In Order to Convert a Temporary Restraining Order into a Final Restraining Order, One Must Prove a Predicate Act of Domestic Violence
Docket No. A-0368-20
Decided February 28, 2022
Submitted by New Jersey Family Lawyer, Jeffrey Hark.
In a recent unpublished decision, the Appellate Division of New Jersey upheld the imposition of a Final Restraining Order (FRO) against defendant for an alleged assault, but reversed and remanded for plaintiff’s request for counsel fees.
In H.S., The parties were married in June 2002 and had two children together: a son, Y.S. (born in 2012), and a daughter, H.S. (born in 2016). The parties separated in December 2019.
The parties had a physical altercation outside of their son’s school on January 13, 2020, which prompted plaintiff to seek a Temporary Restraining Order (TRO) against defendant. Plaintiff alleged defendant showed up “out of nowhere” during morning drop-off, pushed her out of the way, and got into the driver seat of her car. She testified that she tried to stop defendant, as their three-and-a-half-year-old daughter was still in the backseat of the car, and that nearby parents quickly assisted her, gathering around the vehicle to prevent defendant from driving away.
Plaintiff’s complaint described the January 13 incident and alleged several other acts of domestic violence against her during the marriage. The other acts included: grabbing plaintiff by the hair; forcing her out of the apartment; throwing her onto the stairs; choking her; threatening to kill her; threatening to ruin her career; threatening to take their children away from her; kicking her in the chest; throwing her on the floor; and hitting her in the face. The judge issued the TRO and granted plaintiff’s application to amend the TRO a few days later to add more details and specifics about the alleged abuse she endured.
A witness to the January 13 incident testified, indicating that she witnessed the assault and went out of her way to help plaintiff. Due to this testimony, the Court granted plaintiff’s FRO because of the January 13 incident and the history of domestic violence. The Court denied plaintiff’s request for attorney’s fees for an insufficient submission.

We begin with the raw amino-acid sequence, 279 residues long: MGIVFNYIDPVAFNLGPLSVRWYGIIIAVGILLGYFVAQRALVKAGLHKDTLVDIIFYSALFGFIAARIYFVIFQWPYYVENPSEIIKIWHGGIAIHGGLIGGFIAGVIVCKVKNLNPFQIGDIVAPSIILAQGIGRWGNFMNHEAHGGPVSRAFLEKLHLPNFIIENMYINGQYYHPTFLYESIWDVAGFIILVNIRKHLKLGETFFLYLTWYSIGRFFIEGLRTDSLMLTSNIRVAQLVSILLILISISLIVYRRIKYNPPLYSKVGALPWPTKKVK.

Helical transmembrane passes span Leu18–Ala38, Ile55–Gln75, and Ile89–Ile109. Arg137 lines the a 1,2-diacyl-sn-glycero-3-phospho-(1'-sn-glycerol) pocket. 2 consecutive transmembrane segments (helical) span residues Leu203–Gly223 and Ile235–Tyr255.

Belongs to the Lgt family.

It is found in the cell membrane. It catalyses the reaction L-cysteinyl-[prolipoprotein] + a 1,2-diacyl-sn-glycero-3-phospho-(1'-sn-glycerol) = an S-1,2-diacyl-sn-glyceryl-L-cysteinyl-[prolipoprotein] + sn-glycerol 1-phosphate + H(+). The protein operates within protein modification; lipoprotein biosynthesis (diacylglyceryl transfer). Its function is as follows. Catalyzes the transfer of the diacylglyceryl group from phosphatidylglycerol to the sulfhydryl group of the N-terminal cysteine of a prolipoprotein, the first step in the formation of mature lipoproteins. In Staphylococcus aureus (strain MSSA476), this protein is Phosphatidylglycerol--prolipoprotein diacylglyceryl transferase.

Both parties appealed. The Appellate Division dismissed defendant’s appeal and found the trial court had adequately found a predicate act of assault on behalf of defendant, as well as the need for the entry of the FRO because of the history of domestic violence. The Appellate Division also reversed and remanded on plaintiff’s request for attorney’s fees because plaintiff was entitled to reasonable attorney’s fees under the Prevent of Domestic Violence Act and the Court should have instructed plaintiff to submit a corrected attorney fee certification.
This opinion is important to understand the Judge’s role in assessing an application for an FRO. In order for a plaintiff to convert a Temporary Restraining Order into a Final Restraining Order, they must prove a predicate act of domestic violence, and that the restraining order is necessary to prevent future acts of domestic violence. If plaintiff fails to prove either of these by a preponderance of the evidence, the restraining order will be dismissed. On the other hand, as the case here, if the plaintiff meets his burden, an FRO will be issued and will be there permanently unless plaintiff voluntarily dismisses it or defendant makes an application to dissolve under Carfagno.
What’s more, if plaintiff is successful in seeking an FRO against the defendant, they can also request reasonable attorney’s fees if they are related to domestic violence, i.e., representation for the hearing.
If you have a TRO against someone else or against yourself, contact the experienced attorneys at Hark & Hark today. At Hark & Hark, we help clients with prenups, divorce, custody, domestic violence, child support, alimony, adoptions and more.
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